A South African court gave prosecutors until early next month to make their case for more time to prepare corruption charges against Jacob Zuma after lawyers for the would-be-president argued the most explosive case since the end of apartheid should be thrown out.
The case, which coincides with another trial of lawmakers accused in a travel scam, has focused the spotlight on government graft in Africa's economic and diplomatic powerhouse.
Zuma emerged triumphant after his two-hour appearance to address several thousand adoring fans and sing an old anti-apartheid song which has become his anthem: Bring Me My Machine Gun.
Scenes outside the High Court in this southeastern town resembled a campaign rally for the 64-year-old former guerrilla leader who was President Thabo Mbeki's heir apparent until he was fired last year amid allegations he accepted bribes to blunt investigations into a 1999 arms deal.
Zuma's supporters within the governing African National Congress (ANC), its trade union and Communist Party allies insist Zuma is the victim of a political plot to deny him the presidency.
"What is clear of late is that there should be other people other than Jacob Zuma accused of corruption," said Zwelinzima Vavi, general-secretary of the Congress of South African Trade Unions.
He demanded a new investigation into the multibillion rand deal between the government and arms companies from South Africa and Europe that has already destroyed several political careers.
Defense lawyers have said they would summon Mbeki as a witness and damaging allegations would fly during any trial.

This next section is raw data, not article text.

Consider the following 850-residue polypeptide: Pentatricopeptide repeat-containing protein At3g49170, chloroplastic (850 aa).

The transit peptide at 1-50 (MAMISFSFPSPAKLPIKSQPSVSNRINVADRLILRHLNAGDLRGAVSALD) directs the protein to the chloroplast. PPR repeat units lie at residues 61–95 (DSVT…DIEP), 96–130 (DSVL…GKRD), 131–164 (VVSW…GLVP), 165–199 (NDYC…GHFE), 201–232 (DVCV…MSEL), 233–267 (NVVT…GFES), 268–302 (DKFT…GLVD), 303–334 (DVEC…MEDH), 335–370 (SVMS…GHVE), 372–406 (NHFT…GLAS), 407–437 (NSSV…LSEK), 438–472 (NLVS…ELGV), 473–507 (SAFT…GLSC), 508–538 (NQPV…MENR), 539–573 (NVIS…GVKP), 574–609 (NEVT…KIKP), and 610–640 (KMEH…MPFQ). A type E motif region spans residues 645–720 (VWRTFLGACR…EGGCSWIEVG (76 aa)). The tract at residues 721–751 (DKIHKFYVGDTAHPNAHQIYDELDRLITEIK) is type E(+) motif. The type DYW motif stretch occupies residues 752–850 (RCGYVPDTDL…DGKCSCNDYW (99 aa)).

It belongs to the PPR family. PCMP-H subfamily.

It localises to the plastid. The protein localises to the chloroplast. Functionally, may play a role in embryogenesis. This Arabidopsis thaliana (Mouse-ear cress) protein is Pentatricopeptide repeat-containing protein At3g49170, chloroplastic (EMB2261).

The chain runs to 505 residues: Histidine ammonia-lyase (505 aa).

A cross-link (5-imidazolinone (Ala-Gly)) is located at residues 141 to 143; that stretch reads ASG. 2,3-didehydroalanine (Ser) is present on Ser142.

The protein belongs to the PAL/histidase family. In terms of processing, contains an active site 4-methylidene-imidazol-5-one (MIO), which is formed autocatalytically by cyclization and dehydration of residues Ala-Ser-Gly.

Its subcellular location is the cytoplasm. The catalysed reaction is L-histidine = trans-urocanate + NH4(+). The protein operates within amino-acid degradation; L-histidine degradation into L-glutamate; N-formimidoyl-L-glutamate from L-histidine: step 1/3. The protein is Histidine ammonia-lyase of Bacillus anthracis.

Prosecutors maintain Zuma was aware of efforts by his friend and former financial adviser, Schabir Shaik, to secure him a yearly payment of 500,000 rands (US$70,000) from French arms manufacturer Thint Holdings (formerly Thomson CSF). The company has been charged along with Zuma.
Zuma also allegedly accepted at least 1.2 million rands in payments from Shaik to fund an expensive lifestyle, according to prosecutors.
Shaik was convicted on those two corruption counts in June last year and sentenced to 15 years in prison. His appeal is due to be heard late this month. Zuma denies any wrongdoing.
Prosecutors want Zuma's trial postponed until next year, arguing that a series of defense appeals -- including ones challenging the legality of key raids, and the need to get evidence from Mauritius -- have delayed investigations.
Lawyers for Zuma and Thint argued on Monday that any further delay in the case would hurt their clients' chances of a fair trial. They asked Judge Herbert Msimang to order that the case go ahead or that charges be dropped altogether.
Msimang rejected a request from prosecutor Wim Trengove for a delay until October to give the state time to respond to the defense's objections while also handling Shaik's appeal. Instead he accepted a proposal by defense lawyer Kemp J. Kemp for the court to reconvene on Sept. 5.
"This matter, as you are well aware, impacts on our society," Msimang told the prosecution.
Prosecutors had launched a probe into Zuma's role when the allegations first surfaced, and announced in August 2003 that while there was evidence against him, the case was not winnable. Prosecutors revisited the case after Shaik was convicted and brought charges.
Zuma's supporters worry that if the case is delayed much longer, it could hurt Zuma's chances of being elected ANC president at the party's conference in December next year -- a key step toward leading the country when Mbeki's completes his second and final term in 2009.